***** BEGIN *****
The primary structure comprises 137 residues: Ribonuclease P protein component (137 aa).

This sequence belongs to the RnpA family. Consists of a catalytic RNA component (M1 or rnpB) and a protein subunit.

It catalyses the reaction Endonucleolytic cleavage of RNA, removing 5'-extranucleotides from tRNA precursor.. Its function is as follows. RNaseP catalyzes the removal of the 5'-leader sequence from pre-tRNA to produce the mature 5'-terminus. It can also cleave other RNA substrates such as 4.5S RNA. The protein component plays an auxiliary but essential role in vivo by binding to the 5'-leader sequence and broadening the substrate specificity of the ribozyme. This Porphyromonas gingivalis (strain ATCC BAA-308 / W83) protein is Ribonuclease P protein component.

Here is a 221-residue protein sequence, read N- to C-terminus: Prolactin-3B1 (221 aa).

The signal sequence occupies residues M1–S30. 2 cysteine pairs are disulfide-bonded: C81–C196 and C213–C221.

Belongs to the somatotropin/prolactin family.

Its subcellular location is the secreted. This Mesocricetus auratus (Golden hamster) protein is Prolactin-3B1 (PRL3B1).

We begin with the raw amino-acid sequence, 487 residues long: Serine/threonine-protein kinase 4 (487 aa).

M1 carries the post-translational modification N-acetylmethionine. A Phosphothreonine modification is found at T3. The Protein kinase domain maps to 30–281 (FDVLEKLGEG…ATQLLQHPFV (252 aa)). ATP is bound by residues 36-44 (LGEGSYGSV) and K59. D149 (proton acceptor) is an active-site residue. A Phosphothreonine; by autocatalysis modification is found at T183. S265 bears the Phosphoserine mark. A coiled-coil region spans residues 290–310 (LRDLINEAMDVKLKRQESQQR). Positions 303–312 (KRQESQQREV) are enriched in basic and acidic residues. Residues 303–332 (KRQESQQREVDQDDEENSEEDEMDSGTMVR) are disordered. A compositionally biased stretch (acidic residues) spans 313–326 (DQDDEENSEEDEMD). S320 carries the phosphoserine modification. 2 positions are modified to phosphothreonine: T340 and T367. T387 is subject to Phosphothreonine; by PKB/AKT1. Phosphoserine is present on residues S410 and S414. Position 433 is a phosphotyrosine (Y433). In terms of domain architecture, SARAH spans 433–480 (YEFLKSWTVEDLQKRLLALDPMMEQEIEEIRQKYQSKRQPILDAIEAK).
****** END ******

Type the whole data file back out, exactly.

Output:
The primary structure comprises 137 residues: Ribonuclease P protein component (137 aa).

This sequence belongs to the RnpA family. Consists of a catalytic RNA component (M1 or rnpB) and a protein subunit.

It catalyses the reaction Endonucleolytic cleavage of RNA, removing 5'-extranucleotides from tRNA precursor.. Its function is as follows. RNaseP catalyzes the removal of the 5'-leader sequence from pre-tRNA to produce the mature 5'-terminus. It can also cleave other RNA substrates such as 4.5S RNA. The protein component plays an auxiliary but essential role in vivo by binding to the 5'-leader sequence and broadening the substrate specificity of the ribozyme. This Porphyromonas gingivalis (strain ATCC BAA-308 / W83) protein is Ribonuclease P protein component.

Here is a 221-residue protein sequence, read N- to C-terminus: Prolactin-3B1 (221 aa).

The signal sequence occupies residues M1–S30. 2 cysteine pairs are disulfide-bonded: C81–C196 and C213–C221.

Belongs to the somatotropin/prolactin family.

Its subcellular location is the secreted. This Mesocricetus auratus (Golden hamster) protein is Prolactin-3B1 (PRL3B1).

We begin with the raw amino-acid sequence, 487 residues long: Serine/threonine-protein kinase 4 (487 aa).

M1 carries the post-translational modification N-acetylmethionine. A Phosphothreonine modification is found at T3. The Protein kinase domain maps to 30–281 (FDVLEKLGEG…ATQLLQHPFV (252 aa)). ATP is bound by residues 36-44 (LGEGSYGSV) and K59. D149 (proton acceptor) is an active-site residue. A Phosphothreonine; by autocatalysis modification is found at T183. S265 bears the Phosphoserine mark. A coiled-coil region spans residues 290–310 (LRDLINEAMDVKLKRQESQQR). Positions 303–312 (KRQESQQREV) are enriched in basic and acidic residues. Residues 303–332 (KRQESQQREVDQDDEENSEEDEMDSGTMVR) are disordered. A compositionally biased stretch (acidic residues) spans 313–326 (DQDDEENSEEDEMD). S320 carries the phosphoserine modification. 2 positions are modified to phosphothreonine: T340 and T367. T387 is subject to Phosphothreonine; by PKB/AKT1. Phosphoserine is present on residues S410 and S414. Position 433 is a phosphotyrosine (Y433). In terms of domain architecture, SARAH spans 433–480 (YEFLKSWTVEDLQKRLLALDPMMEQEIEEIRQKYQSKRQPILDAIEAK).